This article is from April 2010 and may contain outdated material.
Some things never change. For at least three decades researchers have been reporting that patients with glaucoma have trouble getting drops into their eyes. As early as 1980, Michael A. Kass, MD, and colleagues identified failures to take the medications correctly—sometimes referred to as “involuntary noncompliance”—as a common problem that interferes with the care of glaucoma patients.1,2
At the 2008 meeting of the American Glaucoma Society, as well as the 2009 Annual Meeting of the Academy, Alan L. Robin, MD, and Amy L. Hennessy MD, MPH, reported findings from two video-documented studies: only two-thirds of patients were able to reliably get the medicated drop to the ocular surface. And when factoring in other variables, the success rate was even lower.3
The taming of the drop. After all these years, ophthalmologists still haven’t found a way to fix the problem. No matter how many solutions have been introduced—user-friendly bottles, drops tailored to the patient’s lifestyle, changes to the bottle tip, specially designed dosing aids—patients still often miss the mark. Hands may be hobbled by arthritis or Parkinson disease or stroke; eyes blink; drops land on foreheads and cheeks. Or, at the other extreme, patients marinate their eyes, pouring in half the bottle in one sitting.
Patients know how to take a pill, Dr. Robin said. “I would never say, ‘Put the pill between your fingers, take some water, put the pill in your mouth and swallow.’ Patients know to do that. But they don’t know how to take their drops.” Dr. Robin is a clinical professor of ophthalmology at the University of Maryland in College Park.
“I think this is one of those problems that is not easy to solve,” said Dr. Kass, who is professor and chairman of ophthalmology and visual sciences at Washington University in St. Louis. “The method of administering eyedrops hasn’t changed in a very long time,” he continued. “I don’t think we have come very far.”
Dr. Robin’s videos show just how far we have not come. “Your patients have a problem,” he said.
Drops, Lies and Videotape
Adherence to medical therapies is a perennial favorite topic in ophthalmology, said Dr. Robin. But there are no controlled studies in the literature detailing how patients should administer drops. Patients, he said, may remember to take their glaucoma medications. “But where are the drops going?” Asking the patient will not necessarily reveal the answer, as Dr. Robin learned through video recordings of 204 patients—55 percent women and 74 percent Caucasian with a mean age 69.3 Seventy-six percent had severe visual field damage, and nearly all (94 percent) had used drops longer than six months.
Seventy-one percent were at least able to get a drop onto an ocular surface. But Dr. Robin said that only about 30 percent could meet all criteria—getting the first drop, and only one drop, to reach the eye and making sure the bottle doesn’t touch the eye.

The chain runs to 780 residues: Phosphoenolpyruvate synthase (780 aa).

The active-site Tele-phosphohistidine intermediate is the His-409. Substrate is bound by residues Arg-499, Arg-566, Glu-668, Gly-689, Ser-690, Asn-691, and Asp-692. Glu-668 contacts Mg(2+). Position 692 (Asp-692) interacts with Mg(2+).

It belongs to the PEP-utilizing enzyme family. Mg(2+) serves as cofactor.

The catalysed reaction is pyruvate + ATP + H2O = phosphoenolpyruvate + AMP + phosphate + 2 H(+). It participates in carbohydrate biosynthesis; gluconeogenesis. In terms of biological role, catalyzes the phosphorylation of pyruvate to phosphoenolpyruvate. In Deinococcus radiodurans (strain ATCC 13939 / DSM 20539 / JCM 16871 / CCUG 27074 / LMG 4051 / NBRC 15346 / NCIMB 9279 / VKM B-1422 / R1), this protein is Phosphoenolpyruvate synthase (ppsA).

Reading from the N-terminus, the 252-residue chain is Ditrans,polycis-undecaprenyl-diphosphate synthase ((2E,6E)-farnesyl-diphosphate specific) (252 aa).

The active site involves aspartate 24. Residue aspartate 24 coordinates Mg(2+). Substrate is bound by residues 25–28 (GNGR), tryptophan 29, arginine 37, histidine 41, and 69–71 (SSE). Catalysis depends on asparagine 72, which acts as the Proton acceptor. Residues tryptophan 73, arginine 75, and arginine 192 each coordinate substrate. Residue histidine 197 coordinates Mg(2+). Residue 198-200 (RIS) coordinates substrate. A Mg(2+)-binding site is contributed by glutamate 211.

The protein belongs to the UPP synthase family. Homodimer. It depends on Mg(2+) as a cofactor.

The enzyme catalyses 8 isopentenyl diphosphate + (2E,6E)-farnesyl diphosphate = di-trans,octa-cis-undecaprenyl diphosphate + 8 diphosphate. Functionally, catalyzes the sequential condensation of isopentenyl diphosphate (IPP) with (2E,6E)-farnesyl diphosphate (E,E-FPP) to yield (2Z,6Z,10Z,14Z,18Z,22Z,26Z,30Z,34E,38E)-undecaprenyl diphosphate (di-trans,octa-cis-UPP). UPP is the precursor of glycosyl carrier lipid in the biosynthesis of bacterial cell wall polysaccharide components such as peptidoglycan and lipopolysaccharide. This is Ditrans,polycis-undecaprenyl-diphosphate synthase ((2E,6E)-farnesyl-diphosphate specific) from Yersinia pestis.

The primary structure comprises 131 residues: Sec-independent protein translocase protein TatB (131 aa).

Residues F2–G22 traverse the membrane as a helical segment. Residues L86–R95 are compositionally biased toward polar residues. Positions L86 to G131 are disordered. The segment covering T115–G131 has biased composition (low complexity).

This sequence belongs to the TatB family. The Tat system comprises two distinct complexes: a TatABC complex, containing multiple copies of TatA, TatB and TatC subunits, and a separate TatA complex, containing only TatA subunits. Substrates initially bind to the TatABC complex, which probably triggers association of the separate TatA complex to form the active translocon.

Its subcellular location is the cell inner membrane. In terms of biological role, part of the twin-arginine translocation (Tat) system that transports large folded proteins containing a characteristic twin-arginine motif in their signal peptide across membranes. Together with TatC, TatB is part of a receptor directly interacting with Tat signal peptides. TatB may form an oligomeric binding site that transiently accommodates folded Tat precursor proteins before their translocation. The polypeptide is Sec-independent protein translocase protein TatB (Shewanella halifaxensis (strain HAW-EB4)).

His patients used a mean of 1.4 drops over 1.2 attempts, and 40 percent touched the bottle tip to the ocular surface, potentially contaminating the applicator. Older patients struggled more with the task. And, amazingly, said Dr. Robin, there was a widespread perception among the patients that they were doing just fine.
Six Steps for One Drop
Dr. Solish would like to see studies to evaluate strategies for teaching patients to take drops. “We all have our own ways to tell patients, but we need research to know what works.” In the meantime, here’s how he advises patients to take drops:
- Tip your head back or lie on a couch and look straight up at the ceiling.
- Hold the bottle perpendicular to the floor and look up at the bottle tip, which should be a few inches above your eye.
- Pull the lower lid down with one hand.
- Steady your hands by resting the wrist of the hand holding the bottle onto the hand holding the eye lid.
- Apply a drop.
- Keep the bottle from touching the eye or it can become contaminated. And do not attempt to look in a mirror during instillation; this practically guarantees drops will fall to the floor.
Don’t Rush to Blame the Drug
The implications of involuntary noncompliance are huge, Dr. Robin said. If a patient’s condition is deteriorating, doctors assume that the medication isn’t working. But his study shows that the medication has often not been given a chance if the drops aren’t getting into the eye. “If you think the patient isn’t doing well, watch him put his drops in.”
“Drops are not like pills,” said Samuel P. Solish, MD. Drops can run out before the 30-day or 90-day supply imposed by insurance companies through Medicare Part D. Patients whose drops run out early face a poor set of options: pay out-of-pocket for a new bottle, skip doses to extend the supply or wait until it’s time to refill the prescription. Dr. Solish is a clinical instructor of surgery at the University of Vermont in Burlington.